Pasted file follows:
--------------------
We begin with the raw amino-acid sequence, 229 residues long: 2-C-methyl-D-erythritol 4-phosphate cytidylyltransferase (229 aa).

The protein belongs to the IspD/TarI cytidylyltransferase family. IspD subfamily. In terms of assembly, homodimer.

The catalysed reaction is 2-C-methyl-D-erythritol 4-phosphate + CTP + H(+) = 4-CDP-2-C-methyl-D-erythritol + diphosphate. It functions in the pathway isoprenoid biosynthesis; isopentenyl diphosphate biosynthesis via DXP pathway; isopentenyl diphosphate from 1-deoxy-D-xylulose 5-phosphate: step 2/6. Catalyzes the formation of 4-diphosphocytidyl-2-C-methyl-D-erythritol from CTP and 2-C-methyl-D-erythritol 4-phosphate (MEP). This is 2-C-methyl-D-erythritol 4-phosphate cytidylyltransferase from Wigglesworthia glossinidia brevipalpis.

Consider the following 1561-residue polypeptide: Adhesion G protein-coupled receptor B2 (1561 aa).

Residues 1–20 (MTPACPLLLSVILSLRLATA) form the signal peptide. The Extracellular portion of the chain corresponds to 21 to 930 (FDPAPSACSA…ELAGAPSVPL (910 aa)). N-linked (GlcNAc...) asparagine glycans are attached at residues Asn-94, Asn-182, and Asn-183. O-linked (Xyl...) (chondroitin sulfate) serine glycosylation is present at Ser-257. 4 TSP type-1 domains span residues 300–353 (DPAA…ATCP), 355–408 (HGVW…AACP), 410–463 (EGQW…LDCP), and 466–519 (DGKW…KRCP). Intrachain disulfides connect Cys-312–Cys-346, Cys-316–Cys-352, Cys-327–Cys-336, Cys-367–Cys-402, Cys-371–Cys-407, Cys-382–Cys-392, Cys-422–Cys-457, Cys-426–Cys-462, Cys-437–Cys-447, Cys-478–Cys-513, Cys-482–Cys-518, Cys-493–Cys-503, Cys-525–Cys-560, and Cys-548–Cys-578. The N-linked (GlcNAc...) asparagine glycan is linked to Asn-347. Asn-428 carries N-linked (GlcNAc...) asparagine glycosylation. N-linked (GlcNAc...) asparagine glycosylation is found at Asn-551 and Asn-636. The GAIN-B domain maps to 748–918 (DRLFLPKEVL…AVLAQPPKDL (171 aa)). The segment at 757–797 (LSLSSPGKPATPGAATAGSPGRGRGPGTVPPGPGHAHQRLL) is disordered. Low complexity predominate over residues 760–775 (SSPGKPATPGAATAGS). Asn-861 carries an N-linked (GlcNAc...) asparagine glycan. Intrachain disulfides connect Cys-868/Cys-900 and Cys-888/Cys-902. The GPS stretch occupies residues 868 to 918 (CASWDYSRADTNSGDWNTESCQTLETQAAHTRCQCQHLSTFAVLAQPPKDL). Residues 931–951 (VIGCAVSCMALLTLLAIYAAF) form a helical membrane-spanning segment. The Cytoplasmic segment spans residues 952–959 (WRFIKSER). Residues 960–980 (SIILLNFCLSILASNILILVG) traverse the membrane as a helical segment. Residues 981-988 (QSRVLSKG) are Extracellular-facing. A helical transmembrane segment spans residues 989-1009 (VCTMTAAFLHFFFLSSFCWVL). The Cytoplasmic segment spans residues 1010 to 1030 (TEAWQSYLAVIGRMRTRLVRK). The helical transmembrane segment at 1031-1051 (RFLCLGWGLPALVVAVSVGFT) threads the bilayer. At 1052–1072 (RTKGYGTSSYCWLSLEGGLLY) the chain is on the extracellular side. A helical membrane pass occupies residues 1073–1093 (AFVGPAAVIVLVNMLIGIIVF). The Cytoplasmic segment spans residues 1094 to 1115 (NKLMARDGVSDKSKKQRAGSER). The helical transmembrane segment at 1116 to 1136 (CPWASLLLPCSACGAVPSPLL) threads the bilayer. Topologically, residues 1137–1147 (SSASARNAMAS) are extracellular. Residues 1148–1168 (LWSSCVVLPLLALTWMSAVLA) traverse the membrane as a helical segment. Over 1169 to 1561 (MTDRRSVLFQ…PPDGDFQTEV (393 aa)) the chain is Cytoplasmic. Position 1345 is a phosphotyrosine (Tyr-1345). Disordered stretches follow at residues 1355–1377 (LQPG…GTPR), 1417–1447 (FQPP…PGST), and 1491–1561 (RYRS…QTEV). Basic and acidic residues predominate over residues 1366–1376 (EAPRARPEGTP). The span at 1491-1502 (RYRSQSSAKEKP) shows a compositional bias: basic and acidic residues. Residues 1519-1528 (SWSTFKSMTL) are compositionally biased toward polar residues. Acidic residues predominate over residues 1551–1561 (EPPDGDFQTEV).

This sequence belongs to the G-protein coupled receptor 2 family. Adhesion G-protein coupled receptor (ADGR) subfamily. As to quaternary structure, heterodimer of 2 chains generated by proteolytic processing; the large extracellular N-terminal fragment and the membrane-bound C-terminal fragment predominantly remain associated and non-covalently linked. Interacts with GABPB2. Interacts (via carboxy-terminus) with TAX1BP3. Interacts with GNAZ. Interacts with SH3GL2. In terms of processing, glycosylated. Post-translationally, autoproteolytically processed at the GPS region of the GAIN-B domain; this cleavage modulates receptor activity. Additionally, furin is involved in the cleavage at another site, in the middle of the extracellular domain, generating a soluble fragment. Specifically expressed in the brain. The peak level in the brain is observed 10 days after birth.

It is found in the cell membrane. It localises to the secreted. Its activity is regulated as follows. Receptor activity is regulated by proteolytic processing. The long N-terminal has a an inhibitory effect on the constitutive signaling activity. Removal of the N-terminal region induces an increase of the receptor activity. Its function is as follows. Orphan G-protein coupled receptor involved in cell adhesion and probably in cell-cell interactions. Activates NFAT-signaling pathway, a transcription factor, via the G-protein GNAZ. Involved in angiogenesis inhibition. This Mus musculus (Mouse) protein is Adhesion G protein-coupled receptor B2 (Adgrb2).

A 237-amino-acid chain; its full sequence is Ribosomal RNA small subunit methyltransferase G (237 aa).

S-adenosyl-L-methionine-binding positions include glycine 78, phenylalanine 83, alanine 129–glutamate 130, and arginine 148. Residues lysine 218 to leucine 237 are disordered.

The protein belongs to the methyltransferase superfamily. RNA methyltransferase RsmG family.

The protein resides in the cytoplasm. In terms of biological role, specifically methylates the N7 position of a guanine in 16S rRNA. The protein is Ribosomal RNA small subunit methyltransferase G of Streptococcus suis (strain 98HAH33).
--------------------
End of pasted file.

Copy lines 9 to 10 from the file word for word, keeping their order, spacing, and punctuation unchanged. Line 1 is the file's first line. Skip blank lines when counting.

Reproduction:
S-adenosyl-L-methionine-binding positions include glycine 78, phenylalanine 83, alanine 129–glutamate 130, and arginine 148. Residues lysine 218 to leucine 237 are disordered.

The protein belongs to the methyltransferase superfamily. RNA methyltransferase RsmG family.